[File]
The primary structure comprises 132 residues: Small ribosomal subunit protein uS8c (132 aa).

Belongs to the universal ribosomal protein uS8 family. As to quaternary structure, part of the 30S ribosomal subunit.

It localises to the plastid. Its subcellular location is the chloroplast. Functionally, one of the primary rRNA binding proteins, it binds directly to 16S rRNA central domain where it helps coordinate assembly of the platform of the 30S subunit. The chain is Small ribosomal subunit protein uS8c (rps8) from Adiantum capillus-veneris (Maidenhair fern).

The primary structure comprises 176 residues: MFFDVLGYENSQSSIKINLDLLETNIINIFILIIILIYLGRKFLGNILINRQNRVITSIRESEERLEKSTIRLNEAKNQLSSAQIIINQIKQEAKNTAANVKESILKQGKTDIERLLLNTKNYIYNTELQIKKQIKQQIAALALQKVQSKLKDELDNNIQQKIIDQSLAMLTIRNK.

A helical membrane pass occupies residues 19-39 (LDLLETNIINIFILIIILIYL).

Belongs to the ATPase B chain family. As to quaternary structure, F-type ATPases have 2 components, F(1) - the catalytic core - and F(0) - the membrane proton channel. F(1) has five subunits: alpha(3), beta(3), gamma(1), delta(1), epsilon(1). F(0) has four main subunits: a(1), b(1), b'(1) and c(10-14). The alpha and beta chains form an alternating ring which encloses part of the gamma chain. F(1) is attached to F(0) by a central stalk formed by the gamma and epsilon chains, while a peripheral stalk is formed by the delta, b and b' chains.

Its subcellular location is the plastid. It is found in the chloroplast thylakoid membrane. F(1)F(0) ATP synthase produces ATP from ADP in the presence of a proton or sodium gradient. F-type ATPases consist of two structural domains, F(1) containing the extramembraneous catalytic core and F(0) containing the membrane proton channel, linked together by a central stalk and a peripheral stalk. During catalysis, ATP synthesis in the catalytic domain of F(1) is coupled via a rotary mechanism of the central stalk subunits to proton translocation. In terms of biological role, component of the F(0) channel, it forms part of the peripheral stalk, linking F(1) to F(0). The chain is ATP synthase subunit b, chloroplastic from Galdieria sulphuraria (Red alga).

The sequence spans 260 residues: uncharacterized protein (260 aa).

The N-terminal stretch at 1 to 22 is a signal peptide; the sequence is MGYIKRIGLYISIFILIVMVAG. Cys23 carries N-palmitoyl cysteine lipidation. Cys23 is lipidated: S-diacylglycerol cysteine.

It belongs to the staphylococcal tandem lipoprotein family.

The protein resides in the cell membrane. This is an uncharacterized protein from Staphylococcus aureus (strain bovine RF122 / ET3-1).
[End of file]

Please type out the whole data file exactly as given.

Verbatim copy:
The primary structure comprises 132 residues: Small ribosomal subunit protein uS8c (132 aa).

Belongs to the universal ribosomal protein uS8 family. As to quaternary structure, part of the 30S ribosomal subunit.

It localises to the plastid. Its subcellular location is the chloroplast. Functionally, one of the primary rRNA binding proteins, it binds directly to 16S rRNA central domain where it helps coordinate assembly of the platform of the 30S subunit. The chain is Small ribosomal subunit protein uS8c (rps8) from Adiantum capillus-veneris (Maidenhair fern).

The primary structure comprises 176 residues: MFFDVLGYENSQSSIKINLDLLETNIINIFILIIILIYLGRKFLGNILINRQNRVITSIRESEERLEKSTIRLNEAKNQLSSAQIIINQIKQEAKNTAANVKESILKQGKTDIERLLLNTKNYIYNTELQIKKQIKQQIAALALQKVQSKLKDELDNNIQQKIIDQSLAMLTIRNK.

A helical membrane pass occupies residues 19-39 (LDLLETNIINIFILIIILIYL).

Belongs to the ATPase B chain family. As to quaternary structure, F-type ATPases have 2 components, F(1) - the catalytic core - and F(0) - the membrane proton channel. F(1) has five subunits: alpha(3), beta(3), gamma(1), delta(1), epsilon(1). F(0) has four main subunits: a(1), b(1), b'(1) and c(10-14). The alpha and beta chains form an alternating ring which encloses part of the gamma chain. F(1) is attached to F(0) by a central stalk formed by the gamma and epsilon chains, while a peripheral stalk is formed by the delta, b and b' chains.

Its subcellular location is the plastid. It is found in the chloroplast thylakoid membrane. F(1)F(0) ATP synthase produces ATP from ADP in the presence of a proton or sodium gradient. F-type ATPases consist of two structural domains, F(1) containing the extramembraneous catalytic core and F(0) containing the membrane proton channel, linked together by a central stalk and a peripheral stalk. During catalysis, ATP synthesis in the catalytic domain of F(1) is coupled via a rotary mechanism of the central stalk subunits to proton translocation. In terms of biological role, component of the F(0) channel, it forms part of the peripheral stalk, linking F(1) to F(0). The chain is ATP synthase subunit b, chloroplastic from Galdieria sulphuraria (Red alga).

The sequence spans 260 residues: uncharacterized protein (260 aa).

The N-terminal stretch at 1 to 22 is a signal peptide; the sequence is MGYIKRIGLYISIFILIVMVAG. Cys23 carries N-palmitoyl cysteine lipidation. Cys23 is lipidated: S-diacylglycerol cysteine.

It belongs to the staphylococcal tandem lipoprotein family.

The protein resides in the cell membrane. This is an uncharacterized protein from Staphylococcus aureus (strain bovine RF122 / ET3-1).